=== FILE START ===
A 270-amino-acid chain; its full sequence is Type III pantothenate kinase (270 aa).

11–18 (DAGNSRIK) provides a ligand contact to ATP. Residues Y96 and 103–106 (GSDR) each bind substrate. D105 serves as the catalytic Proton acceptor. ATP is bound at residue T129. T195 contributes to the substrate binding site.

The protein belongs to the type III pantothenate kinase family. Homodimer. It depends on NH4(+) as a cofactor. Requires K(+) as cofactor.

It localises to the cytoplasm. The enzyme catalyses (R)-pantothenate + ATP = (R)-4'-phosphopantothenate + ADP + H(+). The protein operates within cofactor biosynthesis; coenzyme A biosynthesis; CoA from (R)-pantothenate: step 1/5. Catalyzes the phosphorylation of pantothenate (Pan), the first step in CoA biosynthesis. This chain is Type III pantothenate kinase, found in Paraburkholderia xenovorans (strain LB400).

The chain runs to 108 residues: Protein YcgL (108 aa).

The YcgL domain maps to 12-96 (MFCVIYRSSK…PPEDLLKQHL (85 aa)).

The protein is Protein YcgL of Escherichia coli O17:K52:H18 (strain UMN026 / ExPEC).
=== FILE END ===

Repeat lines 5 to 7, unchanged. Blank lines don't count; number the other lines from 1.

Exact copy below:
The chain runs to 108 residues: Protein YcgL (108 aa).

The YcgL domain maps to 12-96 (MFCVIYRSSK…PPEDLLKQHL (85 aa)).

The protein is Protein YcgL of Escherichia coli O17:K52:H18 (strain UMN026 / ExPEC).